Locking up women poor value for money

rows of cell windows from the outside

A radical new approach to how women in the criminal justice system are treated could save millions of pounds every year and be more effective at cutting crime, according to interim findings in a nef (the new economics foundation) briefing paper submitted to ministers by nef and the Prison Reform Trust on 3 December 2010.

The findings were published just days before the government is expected to publish its long-awaited response to Baroness Corston’s review on the issue.  

The briefing, Measuring What Matters – women in the criminal justice system, argues that the government must not ignore the real and long term impact of its policies on women offenders, their children and wider society and provides early indicators for ‘value for money’ evidence in support of Baroness Corston’s call for an end to the routine use of custodial sentences for women offenders who pose no risk to the public. 

Early results from nef’s economic modelling illustrate the potential for significant lifetime cost savings and crime reduction if the government establishes a network of support and supervision centres helping women offenders address the root causes of their offending. Based on existing successful projects, these non-custodial, intensive interventions in the community would provide access to a wide range of services, including referral for mental health treatment, help with drug and alcohol misuse and advice on debt.

Initial findings to measure what matters for women and sentencing reveal that, for 2,000 women sentenced to prison in the UK for non-violent offences in 2005:

• Sentencing those women to prison is likely to incur lifetime costs of £101.8 million, compared to £82.5 million if early non-custodial community-based interventions are used.

• Including the value of crimes prevented, this means that the lifetime cost saving of early intervention with focused support for 2,000 non-violent women offenders sentenced to prison in the UK in 2005 would come to an estimated £19.5 million, or around £10,000 per female offender. 

• Of this £19.5 million, £18.4 million represents the cost of prison places avoided as support-focused interventions lower the number of reconvictions among women offenders.

• A further £1.08 million in savings arises from avoiding the costs of further crimes and care for the children of women offenders.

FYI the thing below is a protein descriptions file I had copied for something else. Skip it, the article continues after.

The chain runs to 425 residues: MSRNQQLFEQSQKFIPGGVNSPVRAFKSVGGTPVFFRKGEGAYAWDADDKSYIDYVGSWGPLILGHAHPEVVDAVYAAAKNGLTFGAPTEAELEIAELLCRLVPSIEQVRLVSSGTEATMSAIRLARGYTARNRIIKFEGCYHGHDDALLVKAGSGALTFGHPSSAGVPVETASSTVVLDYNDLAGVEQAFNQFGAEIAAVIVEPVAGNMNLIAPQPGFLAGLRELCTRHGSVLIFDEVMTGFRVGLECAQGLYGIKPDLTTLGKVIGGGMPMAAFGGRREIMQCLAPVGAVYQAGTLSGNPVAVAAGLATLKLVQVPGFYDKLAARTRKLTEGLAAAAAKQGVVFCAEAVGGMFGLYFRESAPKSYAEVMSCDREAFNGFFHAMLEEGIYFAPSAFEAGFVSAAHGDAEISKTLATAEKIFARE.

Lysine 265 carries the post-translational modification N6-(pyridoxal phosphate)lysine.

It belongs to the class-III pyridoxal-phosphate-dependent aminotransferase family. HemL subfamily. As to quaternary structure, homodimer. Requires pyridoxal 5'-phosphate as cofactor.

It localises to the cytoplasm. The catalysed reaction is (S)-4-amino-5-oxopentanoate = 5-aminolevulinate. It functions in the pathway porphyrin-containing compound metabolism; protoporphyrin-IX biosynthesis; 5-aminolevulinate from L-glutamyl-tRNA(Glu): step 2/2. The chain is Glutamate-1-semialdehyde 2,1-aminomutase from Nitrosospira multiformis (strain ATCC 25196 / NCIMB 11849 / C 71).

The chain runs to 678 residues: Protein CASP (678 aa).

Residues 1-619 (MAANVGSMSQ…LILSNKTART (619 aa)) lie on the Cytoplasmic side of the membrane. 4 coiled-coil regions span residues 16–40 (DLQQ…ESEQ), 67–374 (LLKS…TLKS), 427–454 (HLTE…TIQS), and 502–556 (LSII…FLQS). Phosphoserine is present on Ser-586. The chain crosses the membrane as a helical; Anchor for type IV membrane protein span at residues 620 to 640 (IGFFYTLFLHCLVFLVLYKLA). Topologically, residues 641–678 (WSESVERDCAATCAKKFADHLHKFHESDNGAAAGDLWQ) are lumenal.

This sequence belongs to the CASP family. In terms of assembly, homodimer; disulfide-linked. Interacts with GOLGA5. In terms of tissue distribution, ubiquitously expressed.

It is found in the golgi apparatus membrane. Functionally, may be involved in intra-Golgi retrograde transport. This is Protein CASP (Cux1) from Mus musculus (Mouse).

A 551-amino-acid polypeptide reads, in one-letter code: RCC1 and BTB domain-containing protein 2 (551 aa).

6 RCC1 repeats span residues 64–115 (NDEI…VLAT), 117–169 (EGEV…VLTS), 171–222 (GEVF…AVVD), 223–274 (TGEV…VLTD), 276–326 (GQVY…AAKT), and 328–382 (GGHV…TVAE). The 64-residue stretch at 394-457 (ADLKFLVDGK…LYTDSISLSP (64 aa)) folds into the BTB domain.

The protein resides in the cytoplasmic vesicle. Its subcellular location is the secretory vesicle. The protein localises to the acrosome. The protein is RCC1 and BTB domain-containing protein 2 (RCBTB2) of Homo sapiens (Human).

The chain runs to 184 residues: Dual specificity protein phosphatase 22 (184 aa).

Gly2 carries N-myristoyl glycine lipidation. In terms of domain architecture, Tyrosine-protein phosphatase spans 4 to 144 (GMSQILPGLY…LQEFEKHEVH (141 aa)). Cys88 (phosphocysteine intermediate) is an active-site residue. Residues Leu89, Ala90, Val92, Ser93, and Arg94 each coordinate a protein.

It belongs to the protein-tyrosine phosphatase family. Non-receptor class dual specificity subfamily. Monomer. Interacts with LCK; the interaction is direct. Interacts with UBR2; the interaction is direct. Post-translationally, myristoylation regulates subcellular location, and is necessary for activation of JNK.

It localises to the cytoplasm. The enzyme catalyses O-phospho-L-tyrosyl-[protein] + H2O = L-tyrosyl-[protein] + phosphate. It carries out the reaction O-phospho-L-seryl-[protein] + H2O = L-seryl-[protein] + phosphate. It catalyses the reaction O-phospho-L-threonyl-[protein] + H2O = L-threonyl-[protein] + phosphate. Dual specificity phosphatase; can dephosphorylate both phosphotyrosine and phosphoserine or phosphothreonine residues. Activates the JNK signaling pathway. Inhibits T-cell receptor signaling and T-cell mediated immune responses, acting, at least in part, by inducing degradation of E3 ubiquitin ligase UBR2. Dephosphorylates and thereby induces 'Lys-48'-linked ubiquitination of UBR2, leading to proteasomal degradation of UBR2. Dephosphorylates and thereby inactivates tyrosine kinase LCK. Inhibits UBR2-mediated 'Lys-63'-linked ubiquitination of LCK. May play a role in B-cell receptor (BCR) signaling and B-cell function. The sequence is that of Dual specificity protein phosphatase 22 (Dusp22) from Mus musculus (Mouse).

If the impact on the life chances of the children of non-violent women offenders is taken into account, the cost of prison is even higher.  These costs include the consequences of family disruption on children’s education, employment prospects, behavioural concerns, substance misuse and their own criminality.  More detail on this aspect of the research will be released when the final findings are published in 2008.

On the basis of the analysis to date, nef recommends:

• The government should implement the Corston review’s recommendation for a network of support and supervision centres. These are likely to offer significant cost savings and be more effective at cutting crime than using prison. 

• Judges and magistrates should make greater use of intensive community sentences. 

• Criminal justice decision-making and budgeting need to take a long-term view to ensure long-term outcomes for women, their families and communities are measured, valued and adequately included in policy-making.

The nef briefing follows the publication of a report by SmartJustice (Prison Reform Trust's campaign for alternatives to custody) showing overwhelming public support for a fundamental change in how most women who offend are treated. The ICM poll, commissioned by SmartJustice, revealed that most people support alternatives to prison for non-violent offenders. 86% of 1,000 people polled were in favour of local centres for women where they could break addictions, receive mental health treatment, gain skills and get out of debt.

Juliet Lyon, director of the Prison Reform Trust, said:

These important findings highlight the price we pay for failing vulnerable women at risk of offending. Women's prisons are not full of serious and violent offenders, instead they are being used as stopgap, cut-price providers of drug detox, mental health assessment and shelter – a dumping ground for those failed by public services.

This answer is not beyond us. Across the UK already there are a handful of support and supervision centres working intensively with women offenders in the community. Unlike prison, which tends to diminish responsibility and increase dependence, they succeed in enabling vulnerable women to take responsibility for their lives.

This nef briefing shows that the Corston review offers a blueprint for a system that protects public safety by making women less likely to reoffend and protects public money by concentrating on what will work in the long term to break the dreary cycle of crime.

Pauline Ngan, nef researcher and author of the briefing said:

The treatment of non-violent women offenders is just one example of how government failure to measure the social returns on its investments is counter-productive.

We already know that for the majority of non-violent women offenders prison sentences simply don’t work. We also already know that community-based support that addresses the causes of criminal behaviour works, and equips women to shape a positive future for themselves and their children. Now, our research shows that it is also more cost effective.

Ignoring the recommendations of the Corston review would not only be a wasted opportunity – it would be costly in the long run, for society and for the public purse.